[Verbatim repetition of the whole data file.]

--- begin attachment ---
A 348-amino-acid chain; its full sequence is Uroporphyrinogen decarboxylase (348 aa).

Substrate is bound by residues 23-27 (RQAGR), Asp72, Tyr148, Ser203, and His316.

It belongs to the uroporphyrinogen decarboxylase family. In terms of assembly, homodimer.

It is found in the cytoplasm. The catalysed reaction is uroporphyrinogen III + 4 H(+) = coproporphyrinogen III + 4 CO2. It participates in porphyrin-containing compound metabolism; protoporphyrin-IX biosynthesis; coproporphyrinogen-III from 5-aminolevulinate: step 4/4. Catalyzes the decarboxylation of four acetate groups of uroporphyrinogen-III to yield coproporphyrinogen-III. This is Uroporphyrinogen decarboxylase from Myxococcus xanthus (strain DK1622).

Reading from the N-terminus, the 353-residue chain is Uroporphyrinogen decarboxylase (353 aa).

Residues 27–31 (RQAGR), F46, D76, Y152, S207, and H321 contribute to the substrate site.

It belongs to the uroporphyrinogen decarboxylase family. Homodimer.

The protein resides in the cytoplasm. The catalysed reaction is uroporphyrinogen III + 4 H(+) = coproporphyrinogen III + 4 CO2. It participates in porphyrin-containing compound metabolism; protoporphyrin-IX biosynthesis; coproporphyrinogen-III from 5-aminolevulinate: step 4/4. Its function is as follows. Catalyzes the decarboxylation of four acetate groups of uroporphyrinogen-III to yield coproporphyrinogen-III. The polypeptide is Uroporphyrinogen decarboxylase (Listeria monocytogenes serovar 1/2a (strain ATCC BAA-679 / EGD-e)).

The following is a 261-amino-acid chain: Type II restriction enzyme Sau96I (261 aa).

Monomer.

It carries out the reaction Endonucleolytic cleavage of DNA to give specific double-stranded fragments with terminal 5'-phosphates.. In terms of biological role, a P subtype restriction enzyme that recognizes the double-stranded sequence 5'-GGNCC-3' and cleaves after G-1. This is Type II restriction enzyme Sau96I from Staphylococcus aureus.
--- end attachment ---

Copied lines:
A 348-amino-acid chain; its full sequence is Uroporphyrinogen decarboxylase (348 aa).

Substrate is bound by residues 23-27 (RQAGR), Asp72, Tyr148, Ser203, and His316.

It belongs to the uroporphyrinogen decarboxylase family. In terms of assembly, homodimer.

It is found in the cytoplasm. The catalysed reaction is uroporphyrinogen III + 4 H(+) = coproporphyrinogen III + 4 CO2. It participates in porphyrin-containing compound metabolism; protoporphyrin-IX biosynthesis; coproporphyrinogen-III from 5-aminolevulinate: step 4/4. Catalyzes the decarboxylation of four acetate groups of uroporphyrinogen-III to yield coproporphyrinogen-III. This is Uroporphyrinogen decarboxylase from Myxococcus xanthus (strain DK1622).

Reading from the N-terminus, the 353-residue chain is Uroporphyrinogen decarboxylase (353 aa).

Residues 27–31 (RQAGR), F46, D76, Y152, S207, and H321 contribute to the substrate site.

It belongs to the uroporphyrinogen decarboxylase family. Homodimer.

The protein resides in the cytoplasm. The catalysed reaction is uroporphyrinogen III + 4 H(+) = coproporphyrinogen III + 4 CO2. It participates in porphyrin-containing compound metabolism; protoporphyrin-IX biosynthesis; coproporphyrinogen-III from 5-aminolevulinate: step 4/4. Its function is as follows. Catalyzes the decarboxylation of four acetate groups of uroporphyrinogen-III to yield coproporphyrinogen-III. The polypeptide is Uroporphyrinogen decarboxylase (Listeria monocytogenes serovar 1/2a (strain ATCC BAA-679 / EGD-e)).

The following is a 261-amino-acid chain: Type II restriction enzyme Sau96I (261 aa).

Monomer.

It carries out the reaction Endonucleolytic cleavage of DNA to give specific double-stranded fragments with terminal 5'-phosphates.. In terms of biological role, a P subtype restriction enzyme that recognizes the double-stranded sequence 5'-GGNCC-3' and cleaves after G-1. This is Type II restriction enzyme Sau96I from Staphylococcus aureus.